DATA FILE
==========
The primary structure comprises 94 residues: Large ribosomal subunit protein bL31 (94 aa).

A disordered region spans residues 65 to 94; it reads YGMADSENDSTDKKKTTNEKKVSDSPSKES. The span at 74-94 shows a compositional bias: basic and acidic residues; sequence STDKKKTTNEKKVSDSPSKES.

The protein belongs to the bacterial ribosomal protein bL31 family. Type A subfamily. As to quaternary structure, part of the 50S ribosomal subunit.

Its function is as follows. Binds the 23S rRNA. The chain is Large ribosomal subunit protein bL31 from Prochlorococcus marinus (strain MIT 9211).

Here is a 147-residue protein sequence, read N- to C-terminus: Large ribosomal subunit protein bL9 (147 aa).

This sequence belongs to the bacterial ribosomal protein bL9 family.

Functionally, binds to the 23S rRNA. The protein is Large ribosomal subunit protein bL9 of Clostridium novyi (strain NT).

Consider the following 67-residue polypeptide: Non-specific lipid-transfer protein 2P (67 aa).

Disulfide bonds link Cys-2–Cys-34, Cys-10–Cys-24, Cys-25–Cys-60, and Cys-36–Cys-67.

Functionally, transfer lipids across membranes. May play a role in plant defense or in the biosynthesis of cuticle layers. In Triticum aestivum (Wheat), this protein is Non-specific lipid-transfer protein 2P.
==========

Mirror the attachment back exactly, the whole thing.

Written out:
The primary structure comprises 94 residues: Large ribosomal subunit protein bL31 (94 aa).

A disordered region spans residues 65 to 94; it reads YGMADSENDSTDKKKTTNEKKVSDSPSKES. The span at 74-94 shows a compositional bias: basic and acidic residues; sequence STDKKKTTNEKKVSDSPSKES.

The protein belongs to the bacterial ribosomal protein bL31 family. Type A subfamily. As to quaternary structure, part of the 50S ribosomal subunit.

Its function is as follows. Binds the 23S rRNA. The chain is Large ribosomal subunit protein bL31 from Prochlorococcus marinus (strain MIT 9211).

Here is a 147-residue protein sequence, read N- to C-terminus: Large ribosomal subunit protein bL9 (147 aa).

This sequence belongs to the bacterial ribosomal protein bL9 family.

Functionally, binds to the 23S rRNA. The protein is Large ribosomal subunit protein bL9 of Clostridium novyi (strain NT).

Consider the following 67-residue polypeptide: Non-specific lipid-transfer protein 2P (67 aa).

Disulfide bonds link Cys-2–Cys-34, Cys-10–Cys-24, Cys-25–Cys-60, and Cys-36–Cys-67.

Functionally, transfer lipids across membranes. May play a role in plant defense or in the biosynthesis of cuticle layers. In Triticum aestivum (Wheat), this protein is Non-specific lipid-transfer protein 2P.